MANILA, Philippines (UPDATED) – US President Barack Obama and 11 other world leaders will meet in Manila on Wednesday, November 18, to discuss a landmark deal creating the world’s largest free trade area.
The White House on Thursday, November 12, confirmed that Obama and 11 other world leaders, who all signed the ambitious Trans-Pacific Partnership (TPP), will meet in Manila on Wednesday.
This meeting on the TPP is reportedly set on the sidelines of the Asia-Pacific Economic Cooperation (APEC) hosted by the Philippines.
During this meeting, the leaders “are expected to declare that they will aim for the early entry into force of the TPP pact,” the Japanese news agency Jiji Press reported.
Rhodes added, “The leaders will have an opportunity to mark this enormous progress and to demonstrate their shared commitment to moving forward with TPP.”
He said the US backs the ratification of the TPP, “which is an anchor of both our economic approach, but also our commitment to a rules-based order in the region.”
Philippines: ‘We are not involved’
In a media briefing Friday, APEC spokesman Charles Jose, who also speaks for the Philippines’ foreign ministry, said he cannot confirm this meeting.
“As you all know, the Philippines is not or not yet a member of TPP, so we are not involved in the reported meeting of TPP members,” Jose said. “Because we are not involved, we don't have information whether or not this report is accurate.” (READ: APEC 2015: Where PH stands in the Trans-Pacific Partnership)
Trade ministers of 12 Pacific rim countries reached an agreement on the TPP just before dawn on October 5, capping 5 years of difficult talks led by the US.
Spanning about two-fifths of the global economy, the hard-won deal aims to set the rules for 21st century trade and investment and press China, not among the 12, to shape its behavior in commerce, investment and business regulation to TPP standards.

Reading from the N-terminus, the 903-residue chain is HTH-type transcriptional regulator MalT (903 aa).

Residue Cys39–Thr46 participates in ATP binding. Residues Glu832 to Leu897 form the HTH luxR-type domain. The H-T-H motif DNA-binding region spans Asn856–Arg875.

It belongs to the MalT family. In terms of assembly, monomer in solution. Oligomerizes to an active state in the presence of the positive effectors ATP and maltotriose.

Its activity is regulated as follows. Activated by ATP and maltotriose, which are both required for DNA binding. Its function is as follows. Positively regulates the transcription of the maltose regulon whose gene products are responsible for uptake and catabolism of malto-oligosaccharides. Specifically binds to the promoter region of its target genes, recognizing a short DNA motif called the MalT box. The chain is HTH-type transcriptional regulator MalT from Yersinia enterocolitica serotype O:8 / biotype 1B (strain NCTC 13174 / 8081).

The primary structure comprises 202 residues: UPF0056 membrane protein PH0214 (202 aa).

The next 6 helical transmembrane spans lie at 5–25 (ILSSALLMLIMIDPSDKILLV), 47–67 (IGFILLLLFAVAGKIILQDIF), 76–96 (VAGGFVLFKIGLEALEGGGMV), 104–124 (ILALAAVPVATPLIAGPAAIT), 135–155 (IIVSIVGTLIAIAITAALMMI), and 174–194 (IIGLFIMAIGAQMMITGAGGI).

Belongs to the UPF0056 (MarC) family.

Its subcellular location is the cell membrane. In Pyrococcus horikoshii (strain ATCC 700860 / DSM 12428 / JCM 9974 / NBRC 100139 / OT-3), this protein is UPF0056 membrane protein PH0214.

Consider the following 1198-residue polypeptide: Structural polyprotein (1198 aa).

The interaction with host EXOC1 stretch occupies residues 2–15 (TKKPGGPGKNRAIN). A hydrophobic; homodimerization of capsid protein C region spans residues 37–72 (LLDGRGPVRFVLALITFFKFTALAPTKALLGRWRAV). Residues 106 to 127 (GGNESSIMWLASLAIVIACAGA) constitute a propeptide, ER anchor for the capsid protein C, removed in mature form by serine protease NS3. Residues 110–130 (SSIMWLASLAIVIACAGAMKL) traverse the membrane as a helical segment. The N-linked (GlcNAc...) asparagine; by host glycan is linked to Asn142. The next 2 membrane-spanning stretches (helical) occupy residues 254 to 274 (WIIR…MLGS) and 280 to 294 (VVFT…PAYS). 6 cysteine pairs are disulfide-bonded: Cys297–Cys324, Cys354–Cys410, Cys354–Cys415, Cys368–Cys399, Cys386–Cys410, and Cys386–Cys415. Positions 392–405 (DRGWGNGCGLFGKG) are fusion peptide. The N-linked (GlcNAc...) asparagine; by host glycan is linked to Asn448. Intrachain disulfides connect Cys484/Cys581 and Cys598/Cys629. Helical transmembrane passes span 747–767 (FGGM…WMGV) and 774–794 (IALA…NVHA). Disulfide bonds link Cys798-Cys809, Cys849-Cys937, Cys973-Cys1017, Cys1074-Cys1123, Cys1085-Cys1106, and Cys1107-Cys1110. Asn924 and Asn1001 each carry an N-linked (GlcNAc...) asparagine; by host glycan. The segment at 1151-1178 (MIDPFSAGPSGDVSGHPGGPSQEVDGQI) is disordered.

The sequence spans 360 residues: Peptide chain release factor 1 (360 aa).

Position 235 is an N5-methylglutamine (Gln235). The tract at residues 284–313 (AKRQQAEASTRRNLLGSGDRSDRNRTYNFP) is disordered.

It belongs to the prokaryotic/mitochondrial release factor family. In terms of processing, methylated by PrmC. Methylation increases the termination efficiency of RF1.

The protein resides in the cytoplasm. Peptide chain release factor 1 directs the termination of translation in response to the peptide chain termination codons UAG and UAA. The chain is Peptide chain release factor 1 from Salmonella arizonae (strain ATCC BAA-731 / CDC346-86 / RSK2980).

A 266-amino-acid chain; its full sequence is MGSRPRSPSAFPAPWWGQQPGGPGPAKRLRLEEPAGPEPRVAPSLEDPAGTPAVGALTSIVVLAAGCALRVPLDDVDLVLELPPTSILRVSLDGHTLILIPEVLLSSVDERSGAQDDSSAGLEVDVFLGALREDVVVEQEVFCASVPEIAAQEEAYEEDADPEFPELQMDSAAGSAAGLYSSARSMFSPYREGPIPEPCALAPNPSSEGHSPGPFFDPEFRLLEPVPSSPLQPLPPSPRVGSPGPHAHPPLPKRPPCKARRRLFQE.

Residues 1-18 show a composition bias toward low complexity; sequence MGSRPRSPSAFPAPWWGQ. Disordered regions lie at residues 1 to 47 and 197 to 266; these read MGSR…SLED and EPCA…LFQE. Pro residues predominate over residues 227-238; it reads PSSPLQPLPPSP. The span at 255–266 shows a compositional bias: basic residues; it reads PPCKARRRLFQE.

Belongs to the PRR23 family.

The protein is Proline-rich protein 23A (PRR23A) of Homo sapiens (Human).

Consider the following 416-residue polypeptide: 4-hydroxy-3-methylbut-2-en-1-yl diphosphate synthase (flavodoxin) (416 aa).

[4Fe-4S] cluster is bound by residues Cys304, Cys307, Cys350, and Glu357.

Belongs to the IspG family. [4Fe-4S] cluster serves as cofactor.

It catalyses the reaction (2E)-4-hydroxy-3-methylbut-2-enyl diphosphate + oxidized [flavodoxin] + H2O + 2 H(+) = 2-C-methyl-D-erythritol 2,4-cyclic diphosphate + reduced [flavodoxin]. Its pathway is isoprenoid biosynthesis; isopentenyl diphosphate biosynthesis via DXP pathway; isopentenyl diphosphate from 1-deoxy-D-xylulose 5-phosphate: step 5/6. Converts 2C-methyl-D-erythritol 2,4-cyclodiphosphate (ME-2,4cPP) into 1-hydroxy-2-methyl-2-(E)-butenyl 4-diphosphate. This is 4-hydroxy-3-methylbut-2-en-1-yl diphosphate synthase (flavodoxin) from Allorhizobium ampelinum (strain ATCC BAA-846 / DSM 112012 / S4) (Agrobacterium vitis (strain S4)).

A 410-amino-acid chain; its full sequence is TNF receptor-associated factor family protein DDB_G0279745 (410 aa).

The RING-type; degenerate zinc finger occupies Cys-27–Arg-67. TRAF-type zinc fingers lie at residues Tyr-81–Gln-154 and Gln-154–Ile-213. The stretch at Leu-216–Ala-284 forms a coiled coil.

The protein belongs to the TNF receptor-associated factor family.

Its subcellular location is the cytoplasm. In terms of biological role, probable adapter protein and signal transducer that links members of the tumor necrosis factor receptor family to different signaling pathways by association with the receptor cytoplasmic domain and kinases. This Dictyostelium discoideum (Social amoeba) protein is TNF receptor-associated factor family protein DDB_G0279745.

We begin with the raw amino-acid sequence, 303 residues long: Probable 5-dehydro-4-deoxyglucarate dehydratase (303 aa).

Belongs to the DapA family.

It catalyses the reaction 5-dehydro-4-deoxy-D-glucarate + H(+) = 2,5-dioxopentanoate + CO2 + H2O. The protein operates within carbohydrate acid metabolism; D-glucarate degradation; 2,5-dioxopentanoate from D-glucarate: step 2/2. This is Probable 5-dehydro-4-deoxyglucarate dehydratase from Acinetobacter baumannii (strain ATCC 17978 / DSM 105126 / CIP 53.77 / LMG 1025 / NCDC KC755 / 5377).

The accord involves significant market openings, tariff cuts on thousands of products, and pledges to protect investors across the 12 countries: Australia, Brunei, Canada, Chile, Japan, Malaysia, Mexico, New Zealand, Peru, Singapore, the United States, and Vietnam. (READ: FAST FACTS: The Trans-Pacific Partnership)
Obama hailed the agreement as one that "strengthens our strategic relationships with our partners and allies in a region that will be vital to the 21st century."
"When more than 95% of our potential customers live outside our borders, we can't let countries like China write the rules of the global economy," Obama said in a statement. – with reports from Agence France-Presse/Rappler.com
Paterno R. Esmaquel II is a senior reporter leading Rappler’s coverage of religion and foreign affairs. He finished MA Journalism in Ateneo and MSc Asian Studies (Religions in Plural Societies) at RSIS, Singapore. For story ideas or feedback, email him at email@example.com.